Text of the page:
Real threats to the independent exercise of judicial power currently faced by the HKSAR courts indeed come from foreign government officials, politicians and political organisations, including blatant attempts to interfere with ongoing legal proceedings, and the despicable threats to impose so-called “sanctions” against judges on account of their performance of judicial functions in cases where the outcomes are not to the liking of these external forces, which are plainly contrary to fundamental principles of international law and international relations.

Chief Justice Andrew Cheung of the Hong Kong Court of Final Appeal addressed the “problems” raised by Sumption as “a tension often exists between protection of fundamental rights and safeguarding national security” rather than political interferences.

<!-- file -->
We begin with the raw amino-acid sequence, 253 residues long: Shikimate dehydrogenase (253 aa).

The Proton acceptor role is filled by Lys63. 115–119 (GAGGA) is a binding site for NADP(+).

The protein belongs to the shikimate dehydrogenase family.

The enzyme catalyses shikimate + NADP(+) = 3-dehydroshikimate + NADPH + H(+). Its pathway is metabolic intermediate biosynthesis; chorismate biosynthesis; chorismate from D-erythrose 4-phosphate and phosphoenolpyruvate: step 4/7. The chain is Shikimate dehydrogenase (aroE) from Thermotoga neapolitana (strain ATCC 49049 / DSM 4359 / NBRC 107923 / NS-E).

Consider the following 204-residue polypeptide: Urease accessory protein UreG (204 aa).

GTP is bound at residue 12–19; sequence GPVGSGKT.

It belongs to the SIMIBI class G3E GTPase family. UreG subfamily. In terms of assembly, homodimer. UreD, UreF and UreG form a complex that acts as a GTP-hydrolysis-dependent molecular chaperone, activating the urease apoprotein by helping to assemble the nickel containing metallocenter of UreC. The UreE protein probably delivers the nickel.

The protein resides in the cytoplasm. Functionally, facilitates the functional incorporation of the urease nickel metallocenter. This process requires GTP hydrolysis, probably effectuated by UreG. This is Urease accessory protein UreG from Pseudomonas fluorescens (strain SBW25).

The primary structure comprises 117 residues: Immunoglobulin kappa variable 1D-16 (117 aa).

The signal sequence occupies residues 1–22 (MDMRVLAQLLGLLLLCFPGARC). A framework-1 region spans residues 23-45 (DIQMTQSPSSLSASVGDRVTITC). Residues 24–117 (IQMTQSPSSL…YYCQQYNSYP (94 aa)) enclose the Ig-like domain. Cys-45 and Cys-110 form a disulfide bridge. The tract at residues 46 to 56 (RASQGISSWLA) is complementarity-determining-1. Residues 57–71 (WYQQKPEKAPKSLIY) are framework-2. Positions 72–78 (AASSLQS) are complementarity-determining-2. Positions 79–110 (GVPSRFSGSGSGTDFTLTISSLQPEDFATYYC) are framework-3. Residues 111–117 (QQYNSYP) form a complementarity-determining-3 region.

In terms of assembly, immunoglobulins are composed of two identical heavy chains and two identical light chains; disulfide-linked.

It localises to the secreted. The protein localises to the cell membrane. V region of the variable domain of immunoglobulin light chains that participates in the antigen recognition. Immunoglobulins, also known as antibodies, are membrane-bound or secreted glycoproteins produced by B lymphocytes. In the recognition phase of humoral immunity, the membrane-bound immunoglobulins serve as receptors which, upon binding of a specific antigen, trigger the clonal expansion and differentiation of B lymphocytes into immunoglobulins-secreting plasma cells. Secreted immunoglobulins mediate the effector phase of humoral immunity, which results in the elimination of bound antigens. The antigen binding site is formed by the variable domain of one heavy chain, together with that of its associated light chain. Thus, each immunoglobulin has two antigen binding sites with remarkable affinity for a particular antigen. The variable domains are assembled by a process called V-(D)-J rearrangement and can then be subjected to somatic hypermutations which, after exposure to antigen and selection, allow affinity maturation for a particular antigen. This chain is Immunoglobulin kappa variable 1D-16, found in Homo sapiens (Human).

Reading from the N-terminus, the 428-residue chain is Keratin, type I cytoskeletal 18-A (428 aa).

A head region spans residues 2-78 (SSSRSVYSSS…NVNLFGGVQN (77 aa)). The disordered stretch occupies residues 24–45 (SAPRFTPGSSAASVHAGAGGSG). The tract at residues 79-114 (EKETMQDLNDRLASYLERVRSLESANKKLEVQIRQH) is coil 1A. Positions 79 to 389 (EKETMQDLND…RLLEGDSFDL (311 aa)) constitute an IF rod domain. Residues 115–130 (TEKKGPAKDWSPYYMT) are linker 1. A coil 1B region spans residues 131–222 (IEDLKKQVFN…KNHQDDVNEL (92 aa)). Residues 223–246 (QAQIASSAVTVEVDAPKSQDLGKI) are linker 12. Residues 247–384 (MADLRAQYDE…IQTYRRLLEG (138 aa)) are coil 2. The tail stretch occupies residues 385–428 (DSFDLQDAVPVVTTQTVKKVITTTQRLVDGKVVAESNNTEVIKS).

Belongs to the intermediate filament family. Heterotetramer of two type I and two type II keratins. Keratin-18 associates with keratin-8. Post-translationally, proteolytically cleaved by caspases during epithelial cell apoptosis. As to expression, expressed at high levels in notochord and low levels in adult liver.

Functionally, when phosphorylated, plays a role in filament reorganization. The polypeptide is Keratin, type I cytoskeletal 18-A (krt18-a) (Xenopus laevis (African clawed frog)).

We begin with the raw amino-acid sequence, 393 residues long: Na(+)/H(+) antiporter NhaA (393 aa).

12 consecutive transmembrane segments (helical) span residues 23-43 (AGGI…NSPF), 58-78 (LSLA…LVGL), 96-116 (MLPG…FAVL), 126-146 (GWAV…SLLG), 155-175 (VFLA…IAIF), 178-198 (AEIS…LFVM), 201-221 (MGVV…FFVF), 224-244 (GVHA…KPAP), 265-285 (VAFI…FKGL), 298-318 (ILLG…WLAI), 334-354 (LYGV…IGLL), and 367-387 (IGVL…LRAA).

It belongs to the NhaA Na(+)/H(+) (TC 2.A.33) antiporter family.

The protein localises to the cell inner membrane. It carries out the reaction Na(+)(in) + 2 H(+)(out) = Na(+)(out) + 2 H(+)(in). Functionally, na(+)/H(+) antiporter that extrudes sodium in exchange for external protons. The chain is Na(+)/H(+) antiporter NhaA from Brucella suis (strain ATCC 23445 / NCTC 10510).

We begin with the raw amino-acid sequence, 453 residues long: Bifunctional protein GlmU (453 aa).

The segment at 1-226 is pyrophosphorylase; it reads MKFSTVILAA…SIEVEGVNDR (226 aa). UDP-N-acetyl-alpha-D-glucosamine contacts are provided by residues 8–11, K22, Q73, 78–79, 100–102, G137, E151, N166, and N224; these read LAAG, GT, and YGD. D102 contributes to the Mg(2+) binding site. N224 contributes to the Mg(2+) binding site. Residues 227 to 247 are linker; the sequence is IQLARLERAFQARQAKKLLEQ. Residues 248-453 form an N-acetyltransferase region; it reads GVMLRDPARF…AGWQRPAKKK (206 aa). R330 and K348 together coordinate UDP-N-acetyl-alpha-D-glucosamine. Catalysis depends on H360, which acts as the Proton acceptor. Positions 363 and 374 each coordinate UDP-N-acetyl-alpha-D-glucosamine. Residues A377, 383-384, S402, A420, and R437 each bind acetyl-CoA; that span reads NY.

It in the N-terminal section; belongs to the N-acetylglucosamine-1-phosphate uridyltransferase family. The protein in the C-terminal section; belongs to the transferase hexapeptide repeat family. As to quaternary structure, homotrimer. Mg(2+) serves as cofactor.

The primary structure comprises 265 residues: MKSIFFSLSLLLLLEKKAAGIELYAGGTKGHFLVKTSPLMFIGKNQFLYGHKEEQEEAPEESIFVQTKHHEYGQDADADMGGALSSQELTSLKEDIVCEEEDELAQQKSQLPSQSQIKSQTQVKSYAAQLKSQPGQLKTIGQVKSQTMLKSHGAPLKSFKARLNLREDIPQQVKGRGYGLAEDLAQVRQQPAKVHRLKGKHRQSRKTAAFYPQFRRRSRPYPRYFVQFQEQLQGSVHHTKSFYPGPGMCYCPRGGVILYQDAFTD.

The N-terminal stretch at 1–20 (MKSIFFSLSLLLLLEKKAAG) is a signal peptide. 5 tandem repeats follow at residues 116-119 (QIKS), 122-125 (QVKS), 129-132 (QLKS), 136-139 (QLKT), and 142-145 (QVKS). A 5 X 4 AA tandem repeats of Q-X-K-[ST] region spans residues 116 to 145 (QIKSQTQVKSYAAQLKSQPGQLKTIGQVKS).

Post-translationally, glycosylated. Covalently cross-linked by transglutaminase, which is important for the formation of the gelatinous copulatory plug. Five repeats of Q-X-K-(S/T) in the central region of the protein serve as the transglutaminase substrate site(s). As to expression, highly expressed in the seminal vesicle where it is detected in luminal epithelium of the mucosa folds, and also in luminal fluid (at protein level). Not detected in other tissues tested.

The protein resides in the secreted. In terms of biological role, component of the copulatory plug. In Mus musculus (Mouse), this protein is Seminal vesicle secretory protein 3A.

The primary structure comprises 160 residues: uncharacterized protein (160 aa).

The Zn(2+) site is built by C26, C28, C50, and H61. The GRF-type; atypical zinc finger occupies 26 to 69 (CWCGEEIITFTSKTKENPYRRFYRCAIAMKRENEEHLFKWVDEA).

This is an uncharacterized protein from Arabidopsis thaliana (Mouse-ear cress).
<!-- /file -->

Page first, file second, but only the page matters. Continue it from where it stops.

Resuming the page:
Beijing's reaction was more militant. A Hong Kong and Macau Liaison Office spokesperson slammed Sumption for smearing the national security law and  accused him of letting himself be “a tool of the UK’s political manoeuvring and a pawn of foreign interference trying to destroy Hong Kong’s stability.”

Loyalty conflicts

A number of non-permanent overseas judges have resigned after the enactment of Beijing-imposed national security law. In 2022, Lord Robert Reed and Lord Patrick Hodge resigned from their positions, citing concerns over the erosion of political freedom and freedom of expression. After the latest round of resignations, four NPJs remain in Hong Kong, and seven are based overseas. They sit in one of the seats among the five top judges in the Court of Final Appeal trial.